For the first time ever, demand for the ethereum network has led to the aggregate collection of more fees than bitcoin.
According to Messari, $207,000 was paid in total for the usage of the ethereum network in the past 24 hours. While for bitcoin it was $180,000.
That’s while the most common fee paid for ethereum was lower at $0.16 per transaction, while for bitcoin it was $0.20.
As can be seen above, other networks are not even in play. The third network to command most fees is Litecoin at less than $1,000. BCH is at just $150.
Neither of those two are used much, while ethereum and bitcoin are at full capacity both running at the equivalent of about 1MB per ten minutes.
Ethereum is trying to increase its capacity by 25%, with this done through a simple miners’ vote.
One of the biggest miner, Ethermine, stated they were targeting a 10 million gas limit, but as can be seen in the featured image above, it currently stands at 8.7 million gas units, up from about 8 million but at a fairly slow rate.
That may be because some miners, like F2Pool, are voting up and down somewhat randomly, with an Ethermine spokesperson publicly stating:
“They are most likely using Parity with default settings. Parity targets a gas limit of 8M by default but will start to vote it up to 10M in case of blocks getting full.”
Ethermine itself said, prior to announcing they were to raise the gas limit following some public pressure, that they were just using the defaults, so they hadn’t gotten around to changing them.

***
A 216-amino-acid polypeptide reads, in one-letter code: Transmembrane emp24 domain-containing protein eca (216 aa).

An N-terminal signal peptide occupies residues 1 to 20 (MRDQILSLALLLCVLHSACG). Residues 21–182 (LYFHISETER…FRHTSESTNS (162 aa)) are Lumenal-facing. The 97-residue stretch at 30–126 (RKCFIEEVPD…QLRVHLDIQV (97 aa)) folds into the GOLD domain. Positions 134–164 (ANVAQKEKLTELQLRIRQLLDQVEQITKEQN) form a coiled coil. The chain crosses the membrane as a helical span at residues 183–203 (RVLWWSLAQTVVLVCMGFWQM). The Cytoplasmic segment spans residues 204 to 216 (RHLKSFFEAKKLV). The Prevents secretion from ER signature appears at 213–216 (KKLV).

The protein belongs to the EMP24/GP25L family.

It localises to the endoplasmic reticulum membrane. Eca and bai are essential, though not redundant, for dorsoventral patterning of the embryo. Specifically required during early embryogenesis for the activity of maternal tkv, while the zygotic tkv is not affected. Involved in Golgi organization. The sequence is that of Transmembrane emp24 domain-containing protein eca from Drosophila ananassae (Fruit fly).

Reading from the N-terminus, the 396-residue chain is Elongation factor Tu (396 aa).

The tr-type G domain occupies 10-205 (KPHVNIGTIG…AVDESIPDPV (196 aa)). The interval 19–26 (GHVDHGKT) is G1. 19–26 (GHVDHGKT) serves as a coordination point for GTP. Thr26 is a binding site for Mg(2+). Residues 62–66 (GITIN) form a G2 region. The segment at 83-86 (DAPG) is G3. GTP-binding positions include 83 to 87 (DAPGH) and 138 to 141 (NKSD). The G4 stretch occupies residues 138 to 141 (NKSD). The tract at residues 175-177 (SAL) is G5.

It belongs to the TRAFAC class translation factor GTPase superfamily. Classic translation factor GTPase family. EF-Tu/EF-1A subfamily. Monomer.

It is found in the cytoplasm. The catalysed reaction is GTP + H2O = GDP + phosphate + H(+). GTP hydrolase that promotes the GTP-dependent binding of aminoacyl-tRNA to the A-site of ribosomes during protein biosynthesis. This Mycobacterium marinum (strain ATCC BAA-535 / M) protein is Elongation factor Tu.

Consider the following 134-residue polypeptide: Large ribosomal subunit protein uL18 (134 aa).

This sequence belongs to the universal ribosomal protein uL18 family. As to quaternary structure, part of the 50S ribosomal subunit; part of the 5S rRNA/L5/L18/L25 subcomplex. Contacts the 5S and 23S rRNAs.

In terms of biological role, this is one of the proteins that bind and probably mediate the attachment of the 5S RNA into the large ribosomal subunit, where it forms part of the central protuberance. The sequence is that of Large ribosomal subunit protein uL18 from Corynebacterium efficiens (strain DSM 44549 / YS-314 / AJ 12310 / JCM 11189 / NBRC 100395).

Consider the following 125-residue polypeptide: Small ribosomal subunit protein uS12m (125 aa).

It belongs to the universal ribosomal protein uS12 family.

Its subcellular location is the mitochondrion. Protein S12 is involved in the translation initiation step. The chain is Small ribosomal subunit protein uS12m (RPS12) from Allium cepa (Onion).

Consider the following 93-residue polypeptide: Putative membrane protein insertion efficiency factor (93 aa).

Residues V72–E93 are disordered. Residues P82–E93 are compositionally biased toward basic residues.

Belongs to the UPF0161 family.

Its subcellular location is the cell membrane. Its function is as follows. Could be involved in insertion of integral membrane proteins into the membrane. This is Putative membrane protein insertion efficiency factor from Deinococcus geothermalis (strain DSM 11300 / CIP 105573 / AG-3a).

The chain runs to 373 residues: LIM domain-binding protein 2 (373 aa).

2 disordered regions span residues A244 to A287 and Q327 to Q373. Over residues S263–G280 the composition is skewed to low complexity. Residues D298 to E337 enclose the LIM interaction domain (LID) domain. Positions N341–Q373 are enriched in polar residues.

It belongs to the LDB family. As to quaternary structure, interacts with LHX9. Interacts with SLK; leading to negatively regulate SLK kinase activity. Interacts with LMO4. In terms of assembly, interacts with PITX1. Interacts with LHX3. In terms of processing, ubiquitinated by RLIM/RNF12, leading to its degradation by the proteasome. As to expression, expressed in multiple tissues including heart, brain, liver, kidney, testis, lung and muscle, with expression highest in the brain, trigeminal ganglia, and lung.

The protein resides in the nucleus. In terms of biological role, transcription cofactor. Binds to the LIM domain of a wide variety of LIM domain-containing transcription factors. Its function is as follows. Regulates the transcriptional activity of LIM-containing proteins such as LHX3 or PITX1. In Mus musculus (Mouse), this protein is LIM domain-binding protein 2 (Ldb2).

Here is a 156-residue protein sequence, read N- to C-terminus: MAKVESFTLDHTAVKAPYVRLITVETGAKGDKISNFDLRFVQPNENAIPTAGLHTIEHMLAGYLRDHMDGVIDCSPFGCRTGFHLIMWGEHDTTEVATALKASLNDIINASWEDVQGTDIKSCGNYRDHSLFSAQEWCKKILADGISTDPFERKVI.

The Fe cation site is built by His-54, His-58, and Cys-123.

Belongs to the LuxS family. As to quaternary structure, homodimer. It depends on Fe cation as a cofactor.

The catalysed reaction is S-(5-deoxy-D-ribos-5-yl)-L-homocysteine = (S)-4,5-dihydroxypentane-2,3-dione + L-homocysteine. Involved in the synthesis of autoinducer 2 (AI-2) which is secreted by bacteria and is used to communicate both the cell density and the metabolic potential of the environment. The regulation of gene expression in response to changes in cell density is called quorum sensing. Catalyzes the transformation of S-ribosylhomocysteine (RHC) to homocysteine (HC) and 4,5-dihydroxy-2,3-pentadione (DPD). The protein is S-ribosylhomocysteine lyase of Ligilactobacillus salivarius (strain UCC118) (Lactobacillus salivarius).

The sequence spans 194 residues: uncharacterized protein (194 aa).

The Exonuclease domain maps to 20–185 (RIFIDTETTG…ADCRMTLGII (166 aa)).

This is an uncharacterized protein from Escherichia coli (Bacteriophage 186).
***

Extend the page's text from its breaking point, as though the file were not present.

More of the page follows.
Meaning other smaller miners are probably likewise just using defaults and might perhaps not feel comfortable changing them as they may well not know how or they may have customized node clients.
Arguably, therefore, devs should perhaps just release a new client with new defaults, but most miners are now voting up and capacity is increasing.
Fees are increasing too. EthGasStation estimates them at $0.14 for a simple eth transaction. Token based transactions usually cost around double that, while smart contract interacting transactions can cost even more – perhaps as high s $1 or $2 – depending on the nature of the interaction.
Part of the reason fees are rising is because a couple of “culprits” seem to be taking far too much gas.
The top user, for example, is some sort of gambling dividend sharing “project” called fairwin.me.
The second one is Tether of course, down to 10% now from a brief 50% a few days ago.
Then there are plenty of others. We can see even Cryptokitties are attracting some usage, with this ranking constantly changing.
To satisfy this demand, protocol efficiencies keep being developed, with the upcoming Istanbul hardfork better named as the Gas Upgrade because it mainly includes certain improvements to gas calculations and the space needed per gas unit.
Once that goes live, it may be safer to increase the limit further, with all this giving some breathing room until sharding which is estimated now in not that much more than a year.